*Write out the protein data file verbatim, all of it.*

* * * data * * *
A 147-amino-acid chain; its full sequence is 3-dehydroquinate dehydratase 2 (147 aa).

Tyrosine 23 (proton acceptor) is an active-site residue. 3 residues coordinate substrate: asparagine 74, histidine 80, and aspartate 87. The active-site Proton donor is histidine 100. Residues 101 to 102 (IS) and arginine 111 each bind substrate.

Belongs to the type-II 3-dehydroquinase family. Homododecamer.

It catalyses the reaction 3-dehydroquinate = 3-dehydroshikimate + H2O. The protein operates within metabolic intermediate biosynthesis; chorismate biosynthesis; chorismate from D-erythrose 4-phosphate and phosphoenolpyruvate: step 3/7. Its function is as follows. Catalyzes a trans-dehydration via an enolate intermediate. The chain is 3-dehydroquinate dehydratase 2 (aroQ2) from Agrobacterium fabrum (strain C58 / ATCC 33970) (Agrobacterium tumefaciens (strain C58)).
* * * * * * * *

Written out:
A 147-amino-acid chain; its full sequence is 3-dehydroquinate dehydratase 2 (147 aa).

Tyrosine 23 (proton acceptor) is an active-site residue. 3 residues coordinate substrate: asparagine 74, histidine 80, and aspartate 87. The active-site Proton donor is histidine 100. Residues 101 to 102 (IS) and arginine 111 each bind substrate.

Belongs to the type-II 3-dehydroquinase family. Homododecamer.

It catalyses the reaction 3-dehydroquinate = 3-dehydroshikimate + H2O. The protein operates within metabolic intermediate biosynthesis; chorismate biosynthesis; chorismate from D-erythrose 4-phosphate and phosphoenolpyruvate: step 3/7. Its function is as follows. Catalyzes a trans-dehydration via an enolate intermediate. The chain is 3-dehydroquinate dehydratase 2 (aroQ2) from Agrobacterium fabrum (strain C58 / ATCC 33970) (Agrobacterium tumefaciens (strain C58)).